by David Cain
Mary poured herself a cup of coffee. Carefully daring the first hot sip, she let the rich brew invigorate her spirits. The morning sun shone brilliantly through the pale lilacs of her frail kitchen curtains, sparkling on the chrome faucet, warming the yellows in the patterned tiles. Mary peeked out the window at the yard, stirring with the first impulses of life, and decisively went to open the back door.
The air retained a definite chill, yet after so much time spent locked in the staleness of the house, Mary stepped boldly onto the deck. She curled her pale hands around the steaming cup of coffee as she moved through the shade and into the streaming sunlight. Mary felt her shoulders fall slightly as the radiant heat at once soothed her jangled nerves. She took a deep breath of the sweet morning air, the chilled aroma of fresh beginnings.
“Oh,” she said, leaning against the deck railing and taking another sip of her coffee, “I wish he would have stayed home today with me.” Mary closed her eyes and indulged herself in feeling the sunshine on her face. “What good is all this work if we can’t enjoy a day like today?” Mary sat down on a stiff deck chair and put her bare feet up on another.
She remembered a spring day, although it seemed so long ago. Mary smiled to imagine that day in the meadows, when they had gone to Gran’s for the weekend and the whole field seemed to have awakened from a slumber with the silvery green of new sprouts, tiny blossoms of white and purple. He had held her tight as she laughed and tried to struggle free and when she had broken loose from his grasp and run, he had chased her down in a flash. Mary felt her face grow flush as a chilly breeze poured down from the North. She drank a sip of warm coffee.
The children next door came running between the houses and into their backyard, laughing and falling over themselves as they ran to the swings at the back by the sun tickled hedges. Mary felt a longing in her breast as they called out a rhyme in the tempo of their lift and fall. The older child, a boy of eight, called out insistent commands to his younger sister. Mary laughed when little Sarah refused to obey Tommy’s orders. He raised his tiny fist, threatening his sister and she squealed, “Mommy!” and ran back toward the house.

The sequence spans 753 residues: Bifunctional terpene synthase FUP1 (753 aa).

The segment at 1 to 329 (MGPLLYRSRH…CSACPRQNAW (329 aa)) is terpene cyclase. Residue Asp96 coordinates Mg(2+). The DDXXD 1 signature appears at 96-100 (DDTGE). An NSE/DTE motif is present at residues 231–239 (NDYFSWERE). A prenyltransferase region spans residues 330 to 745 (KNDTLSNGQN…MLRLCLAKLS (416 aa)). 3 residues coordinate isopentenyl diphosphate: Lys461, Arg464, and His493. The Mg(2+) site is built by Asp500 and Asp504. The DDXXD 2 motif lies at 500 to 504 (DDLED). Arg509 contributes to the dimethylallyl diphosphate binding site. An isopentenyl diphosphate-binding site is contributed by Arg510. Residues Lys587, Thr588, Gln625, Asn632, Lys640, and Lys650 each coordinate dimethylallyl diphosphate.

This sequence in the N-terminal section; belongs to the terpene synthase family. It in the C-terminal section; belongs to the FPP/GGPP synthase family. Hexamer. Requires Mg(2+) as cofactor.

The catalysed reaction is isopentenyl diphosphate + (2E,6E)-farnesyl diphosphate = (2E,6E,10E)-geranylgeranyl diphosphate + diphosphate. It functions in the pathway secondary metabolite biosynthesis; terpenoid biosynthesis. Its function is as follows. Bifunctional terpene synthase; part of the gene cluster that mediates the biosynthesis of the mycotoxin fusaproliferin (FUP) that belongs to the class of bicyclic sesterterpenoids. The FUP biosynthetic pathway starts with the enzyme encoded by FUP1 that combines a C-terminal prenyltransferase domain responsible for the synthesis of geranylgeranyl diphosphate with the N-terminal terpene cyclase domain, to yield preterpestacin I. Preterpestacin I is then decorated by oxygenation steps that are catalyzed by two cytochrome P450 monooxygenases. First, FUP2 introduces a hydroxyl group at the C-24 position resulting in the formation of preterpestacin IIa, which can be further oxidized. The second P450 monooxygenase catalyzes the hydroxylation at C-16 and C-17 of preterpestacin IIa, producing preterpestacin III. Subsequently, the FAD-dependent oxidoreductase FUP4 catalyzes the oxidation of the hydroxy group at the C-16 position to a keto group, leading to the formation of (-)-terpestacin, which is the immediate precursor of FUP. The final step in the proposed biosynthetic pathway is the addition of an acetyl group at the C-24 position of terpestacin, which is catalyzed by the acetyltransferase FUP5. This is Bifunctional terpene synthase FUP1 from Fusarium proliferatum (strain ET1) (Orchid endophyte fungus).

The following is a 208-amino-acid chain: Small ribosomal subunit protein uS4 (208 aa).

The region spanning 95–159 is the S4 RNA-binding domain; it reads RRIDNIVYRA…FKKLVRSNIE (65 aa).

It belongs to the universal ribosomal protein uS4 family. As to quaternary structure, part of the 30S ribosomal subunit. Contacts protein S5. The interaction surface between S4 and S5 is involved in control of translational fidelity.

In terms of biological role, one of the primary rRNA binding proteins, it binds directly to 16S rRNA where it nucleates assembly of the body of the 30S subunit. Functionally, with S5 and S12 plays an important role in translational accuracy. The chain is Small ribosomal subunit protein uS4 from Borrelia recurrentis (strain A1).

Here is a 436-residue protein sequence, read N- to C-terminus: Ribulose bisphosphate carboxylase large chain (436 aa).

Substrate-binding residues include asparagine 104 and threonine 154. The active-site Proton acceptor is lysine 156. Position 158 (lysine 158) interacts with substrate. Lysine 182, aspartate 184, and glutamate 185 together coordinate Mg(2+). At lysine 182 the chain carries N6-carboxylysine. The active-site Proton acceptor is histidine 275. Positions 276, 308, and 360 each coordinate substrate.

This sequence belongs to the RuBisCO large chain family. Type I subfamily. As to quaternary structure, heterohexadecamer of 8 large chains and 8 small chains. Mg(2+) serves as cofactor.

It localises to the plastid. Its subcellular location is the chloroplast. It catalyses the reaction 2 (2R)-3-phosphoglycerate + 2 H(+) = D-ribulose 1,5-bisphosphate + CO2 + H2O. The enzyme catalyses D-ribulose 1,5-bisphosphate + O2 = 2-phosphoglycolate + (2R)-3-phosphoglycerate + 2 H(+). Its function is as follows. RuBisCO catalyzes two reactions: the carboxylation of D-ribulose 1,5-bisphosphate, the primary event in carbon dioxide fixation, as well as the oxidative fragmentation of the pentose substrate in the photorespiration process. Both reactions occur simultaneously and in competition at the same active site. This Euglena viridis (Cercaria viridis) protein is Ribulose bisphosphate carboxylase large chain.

Mary glanced over at the flower bed at the end of her yard. The tulips were already pushing up their scarlet and yellow blossoms. “I should get over to the Home Center this morning,” she said. “I could spend the afternoon planting.”
Leaning back and closing her eyes, Mary submitted to the bright sunlight, feeling the heat tickle her rosy cheeks. She pushed her tussled hair back, away from her face. Rich blues and greys mingled under her eyelids as she smiled at the scent of a rich spring breath. “Hello,” a deep voice spoke. Mary opened her eyes, startled and sat up. “I’m sorry,” he said. “I didn’t mean to disturb you.” Mary turned to look at the man, leaning over her short white fence.
“James!” she exclaimed. He looked older, but still the same, strong and firm and with a laughing smile.
“Hello, Mary. I’d almost given up finding you.” James pushed down on the thick end post.
“How did you?” Mary asked, pulling at her unkempt hair anxiously.
“Wasn’t easy,” said James. “I ran into Bob Jenkins up at the conference. He pointed me in the right direction.”
“Bob?” said Mary, absently. “It’s been a long time, James.”
“That’s what I was thinking. Can we talk for a while?” James asked.
“Sure,” said Mary, “I guess that would be all right. Just come around.” James vaulted the short fence and walked over the damp lawn and onto the deck. Mary sat up, suddenly aware that she was still wearing her nightgown.
“Nice place,” said James politely as he pulled out a chair and sat down. “I brought you these,” he said, holding up a bouquet of white carnations. Mary took the flowers and breathed their sweet scent.